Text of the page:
Q Have we already seen the biggest moves the team is likely to make this offseason, or is there still room for more acquisitions, either by free agency or trade?
A I don’t think there is going to be that type of impact signing. I’m not going to ever say never because you can’t tell. I never thought I’d be able to do something with Kendrys Morales last year, but right now the impact signing, no. But we still have some things we should accomplish here before we head to Fort Myers.
Final word from Ryan: “One thing that’s apparent in today’s game with Kansas City and the Pirates and some of the other teams from smaller markets is that there aren’t any excuses. There never should be, but there aren’t any now. They’ve proved that. To a degree, we did in the mid-2000s and late 2000s, but I think it’s more apparent now with the teams that are getting into the postseason that there’s no reason anybody should be making any excuses.”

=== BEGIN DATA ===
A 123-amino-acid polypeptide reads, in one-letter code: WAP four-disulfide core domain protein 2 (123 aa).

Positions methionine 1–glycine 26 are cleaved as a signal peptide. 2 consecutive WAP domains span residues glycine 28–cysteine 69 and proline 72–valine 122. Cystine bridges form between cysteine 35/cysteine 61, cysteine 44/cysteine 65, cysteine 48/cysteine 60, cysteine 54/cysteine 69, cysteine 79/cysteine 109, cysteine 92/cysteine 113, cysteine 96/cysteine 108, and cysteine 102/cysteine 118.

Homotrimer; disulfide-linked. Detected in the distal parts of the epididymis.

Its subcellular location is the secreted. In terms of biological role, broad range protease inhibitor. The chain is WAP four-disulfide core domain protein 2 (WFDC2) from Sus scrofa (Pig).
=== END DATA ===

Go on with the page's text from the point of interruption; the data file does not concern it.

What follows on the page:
If you’re looking for a very good and smart read about mental health and how it relates to the current state of social unease, you will find it right here in a thoughtful piece by former Minnesota high school basketball player, former Iowa State player and former first-round NBA draft pick Royce White.
If you’d prefer not to think about such things or make White an easy punchline, we suppose that’s your business, too.
A taste of what White — whose anxiety disorder has been well-chronicled — wrote: